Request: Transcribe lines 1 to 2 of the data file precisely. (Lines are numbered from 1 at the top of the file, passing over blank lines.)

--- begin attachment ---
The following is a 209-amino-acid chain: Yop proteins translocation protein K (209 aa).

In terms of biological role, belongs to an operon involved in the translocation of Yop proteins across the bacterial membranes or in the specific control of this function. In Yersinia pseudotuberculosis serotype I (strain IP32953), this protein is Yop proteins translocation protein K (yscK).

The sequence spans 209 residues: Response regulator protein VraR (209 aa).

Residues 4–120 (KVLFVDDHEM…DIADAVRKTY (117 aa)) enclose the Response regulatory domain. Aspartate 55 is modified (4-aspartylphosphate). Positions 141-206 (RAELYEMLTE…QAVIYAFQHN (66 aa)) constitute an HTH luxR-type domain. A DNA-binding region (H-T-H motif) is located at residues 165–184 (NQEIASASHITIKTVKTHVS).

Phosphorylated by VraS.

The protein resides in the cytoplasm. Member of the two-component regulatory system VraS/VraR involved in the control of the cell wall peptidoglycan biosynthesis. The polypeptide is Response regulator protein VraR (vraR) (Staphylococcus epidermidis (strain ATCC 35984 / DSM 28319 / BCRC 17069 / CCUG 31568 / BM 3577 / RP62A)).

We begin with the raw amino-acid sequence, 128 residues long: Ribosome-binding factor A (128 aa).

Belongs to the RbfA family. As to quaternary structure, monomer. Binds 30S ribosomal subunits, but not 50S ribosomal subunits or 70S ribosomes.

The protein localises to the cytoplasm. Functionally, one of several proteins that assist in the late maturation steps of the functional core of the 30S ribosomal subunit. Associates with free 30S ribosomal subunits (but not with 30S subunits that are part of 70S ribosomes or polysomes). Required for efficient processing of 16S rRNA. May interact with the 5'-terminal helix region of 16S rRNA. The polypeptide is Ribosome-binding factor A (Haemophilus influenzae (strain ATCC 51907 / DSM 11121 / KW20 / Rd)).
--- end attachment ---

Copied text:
The following is a 209-amino-acid chain: Yop proteins translocation protein K (209 aa).

In terms of biological role, belongs to an operon involved in the translocation of Yop proteins across the bacterial membranes or in the specific control of this function. In Yersinia pseudotuberculosis serotype I (strain IP32953), this protein is Yop proteins translocation protein K (yscK).